There was a study done in Texas Tech University, which found a link between positive social behavior and playing cooperative video games. John Velez, assistant professor of Journalism and Electronic Media in the College of Media & Communication, explains: “What we found was cooperative play seems to have the biggest effect in terms of decreasing aggression toward other people. Playing with a helpful partner increases the expectation of others to reciprocate that pro-social behavior and generally be helpful."


So, if you're looking for a great team-building activity, let your staff play a good round of MMO. Besides, you can’t lead your LoL or Dota teammates to victory if you don’t possess basic social skills. If you want your team to bond, put them in a situation where they can be destroyed and humiliated together by a bunch of strangers. Bottom line: You’ll be less of a dick if you learn how to play in a team whether virtually or IRL.

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Here are some recent multiplayer games that scream teamwork:

Plants Vs. Zombies: Garden Warfare 2
This ain’t the same Plants Vs. Zombies tower defense game you used to play in between classes. This PVZ plays more like a kid-friendly version of Call of Duty but with an anthropomorphic Corn that shoots kernel and a zombie piloting a mech. In multiplayer mode, the tables are turned and you join Team Zombie as they try to defend themselves from an attack by Team Plants.

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LEGO Marvel’s Avengers
Relive your favorite flicks from the Marvel Cinematic Universe in brick form. The game covers movies such as Captain America: The Winter Soldier, Avengers: Age of Ultron, and Thor: The Dark World. The great thing about the LEGO game series is the drop-in, drop-out mechanic—meaning a Player 2 can join you in your journey and leave anytime.

3) Violent action games can improve your mood instantly but make you more aggro

In a study done by the University of Wisconsin, they learned that playing action-packed games competitively could cheer you up. These are our suggestions:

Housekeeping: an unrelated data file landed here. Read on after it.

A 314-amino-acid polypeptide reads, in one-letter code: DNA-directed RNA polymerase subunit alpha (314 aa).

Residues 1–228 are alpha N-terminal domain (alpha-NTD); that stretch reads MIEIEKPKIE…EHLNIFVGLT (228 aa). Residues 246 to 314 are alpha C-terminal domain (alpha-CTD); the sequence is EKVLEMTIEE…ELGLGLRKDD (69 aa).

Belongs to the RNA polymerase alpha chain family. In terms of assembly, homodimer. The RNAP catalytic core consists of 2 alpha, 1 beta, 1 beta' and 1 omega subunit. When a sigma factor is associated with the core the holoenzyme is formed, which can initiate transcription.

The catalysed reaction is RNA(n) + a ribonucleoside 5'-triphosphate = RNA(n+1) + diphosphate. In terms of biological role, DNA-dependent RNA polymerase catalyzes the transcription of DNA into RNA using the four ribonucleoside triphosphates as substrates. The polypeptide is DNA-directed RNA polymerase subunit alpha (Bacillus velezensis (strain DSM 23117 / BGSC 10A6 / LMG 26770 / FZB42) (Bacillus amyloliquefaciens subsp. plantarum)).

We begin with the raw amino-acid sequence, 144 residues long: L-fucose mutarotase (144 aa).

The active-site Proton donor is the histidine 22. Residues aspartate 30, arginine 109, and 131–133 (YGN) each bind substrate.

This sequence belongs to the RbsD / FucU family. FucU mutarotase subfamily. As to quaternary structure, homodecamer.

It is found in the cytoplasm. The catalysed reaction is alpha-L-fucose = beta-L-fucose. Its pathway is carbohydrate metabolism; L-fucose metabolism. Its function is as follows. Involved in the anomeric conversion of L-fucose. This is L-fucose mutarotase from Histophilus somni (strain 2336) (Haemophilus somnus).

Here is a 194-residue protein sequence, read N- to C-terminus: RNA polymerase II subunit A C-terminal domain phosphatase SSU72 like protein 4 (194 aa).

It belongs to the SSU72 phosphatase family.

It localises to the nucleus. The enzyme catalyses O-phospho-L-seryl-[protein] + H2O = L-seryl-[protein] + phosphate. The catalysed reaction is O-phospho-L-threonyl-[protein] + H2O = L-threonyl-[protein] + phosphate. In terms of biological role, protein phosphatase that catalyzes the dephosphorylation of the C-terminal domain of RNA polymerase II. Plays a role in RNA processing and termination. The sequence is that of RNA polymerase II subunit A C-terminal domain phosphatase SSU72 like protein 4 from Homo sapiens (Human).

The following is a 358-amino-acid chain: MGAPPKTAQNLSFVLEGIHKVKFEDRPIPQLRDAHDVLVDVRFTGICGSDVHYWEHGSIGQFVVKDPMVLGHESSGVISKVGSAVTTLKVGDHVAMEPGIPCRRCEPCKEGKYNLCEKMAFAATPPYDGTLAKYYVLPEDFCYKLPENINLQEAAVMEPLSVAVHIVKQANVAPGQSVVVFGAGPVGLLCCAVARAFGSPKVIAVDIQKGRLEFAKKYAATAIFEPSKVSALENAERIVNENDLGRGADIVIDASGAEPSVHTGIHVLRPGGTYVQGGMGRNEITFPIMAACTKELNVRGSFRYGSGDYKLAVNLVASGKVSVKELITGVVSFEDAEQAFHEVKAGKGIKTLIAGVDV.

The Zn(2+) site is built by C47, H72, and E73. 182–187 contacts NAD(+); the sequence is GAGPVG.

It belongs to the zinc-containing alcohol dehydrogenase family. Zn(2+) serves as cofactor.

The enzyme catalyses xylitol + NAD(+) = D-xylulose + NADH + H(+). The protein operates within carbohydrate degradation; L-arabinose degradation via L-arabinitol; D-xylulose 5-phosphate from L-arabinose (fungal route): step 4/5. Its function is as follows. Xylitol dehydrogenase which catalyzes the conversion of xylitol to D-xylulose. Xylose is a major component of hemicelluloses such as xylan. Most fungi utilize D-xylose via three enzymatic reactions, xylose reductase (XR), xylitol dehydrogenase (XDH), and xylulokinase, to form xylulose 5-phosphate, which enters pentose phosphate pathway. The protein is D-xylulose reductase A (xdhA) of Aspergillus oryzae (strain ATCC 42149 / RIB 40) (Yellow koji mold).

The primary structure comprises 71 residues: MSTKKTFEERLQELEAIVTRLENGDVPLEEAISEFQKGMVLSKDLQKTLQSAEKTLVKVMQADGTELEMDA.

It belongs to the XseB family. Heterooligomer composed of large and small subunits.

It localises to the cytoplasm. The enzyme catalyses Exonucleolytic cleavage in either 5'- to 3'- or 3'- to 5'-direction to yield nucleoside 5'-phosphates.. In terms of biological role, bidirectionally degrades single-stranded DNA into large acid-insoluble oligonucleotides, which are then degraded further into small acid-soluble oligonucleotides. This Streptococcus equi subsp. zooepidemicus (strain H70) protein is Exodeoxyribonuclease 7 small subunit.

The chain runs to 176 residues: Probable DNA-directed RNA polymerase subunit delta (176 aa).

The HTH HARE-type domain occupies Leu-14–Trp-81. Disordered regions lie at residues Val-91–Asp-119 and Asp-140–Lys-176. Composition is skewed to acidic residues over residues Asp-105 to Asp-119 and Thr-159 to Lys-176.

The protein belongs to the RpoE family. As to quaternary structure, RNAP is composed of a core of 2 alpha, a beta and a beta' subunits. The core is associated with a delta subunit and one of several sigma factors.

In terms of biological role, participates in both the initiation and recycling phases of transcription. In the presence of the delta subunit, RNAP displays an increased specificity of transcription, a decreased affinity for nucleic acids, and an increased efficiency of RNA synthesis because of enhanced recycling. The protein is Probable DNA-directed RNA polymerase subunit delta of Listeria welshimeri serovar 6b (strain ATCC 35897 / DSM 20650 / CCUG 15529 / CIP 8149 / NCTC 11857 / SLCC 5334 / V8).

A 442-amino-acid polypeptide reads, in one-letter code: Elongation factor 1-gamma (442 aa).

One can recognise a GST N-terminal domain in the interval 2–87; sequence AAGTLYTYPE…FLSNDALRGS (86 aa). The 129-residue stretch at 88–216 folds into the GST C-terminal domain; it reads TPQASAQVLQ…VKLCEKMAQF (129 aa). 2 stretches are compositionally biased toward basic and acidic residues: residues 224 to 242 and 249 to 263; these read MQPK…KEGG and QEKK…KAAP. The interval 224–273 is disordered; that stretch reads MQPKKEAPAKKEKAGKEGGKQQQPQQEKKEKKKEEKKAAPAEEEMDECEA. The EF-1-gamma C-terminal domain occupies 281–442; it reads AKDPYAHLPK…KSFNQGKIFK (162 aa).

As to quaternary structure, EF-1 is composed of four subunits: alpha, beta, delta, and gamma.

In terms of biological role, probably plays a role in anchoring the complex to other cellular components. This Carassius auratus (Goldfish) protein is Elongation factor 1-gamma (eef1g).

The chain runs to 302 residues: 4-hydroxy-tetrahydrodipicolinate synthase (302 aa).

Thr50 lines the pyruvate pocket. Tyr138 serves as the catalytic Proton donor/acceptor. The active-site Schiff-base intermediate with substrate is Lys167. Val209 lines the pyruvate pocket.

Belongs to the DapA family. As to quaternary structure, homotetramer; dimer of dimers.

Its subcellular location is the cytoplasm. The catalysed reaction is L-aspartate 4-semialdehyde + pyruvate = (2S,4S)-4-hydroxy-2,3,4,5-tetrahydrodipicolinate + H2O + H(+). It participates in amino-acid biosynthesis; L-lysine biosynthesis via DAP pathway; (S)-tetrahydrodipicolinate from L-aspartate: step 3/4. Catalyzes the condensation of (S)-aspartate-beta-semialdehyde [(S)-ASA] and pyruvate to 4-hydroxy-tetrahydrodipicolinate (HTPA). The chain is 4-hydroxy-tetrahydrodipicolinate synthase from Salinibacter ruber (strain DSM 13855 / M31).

Street Fighter V
Thanks to the new V-Skill feature (which provides unique abilities per character) in the game, you’ll basically be on a level playing field with other people since everyone will need time to adjust to the new mechanic. Kick, punch, and grapple your way to virtual victory and let out all your real life frustrations.

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After all the effort put into defending our planet against aliens in XCOM: Enemy Unknown, it was all for naught since they end up invading Earth anyway. You’re outnumbered, outgunned, out-everything, but hell if it doesn’t make for one hell of a savage tactical game.

A warning though: the same study also found links between violent video games and real-life aggression.

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“The findings suggest that video games can be used to manage negative emotions, but doing so with violent games might be problematic," the researchers explained. "If video games are going to be sought for emotional release, the authors recommend players seek out nonviolent games.”

Players may have increased aggression and view the world in a more hostile manner, according to Science Daily. So yes, you can brawl out your feelings competitively but just remember to differentiate between the real world and cyberspace. Play wisely and live nicely, guys. Peace out!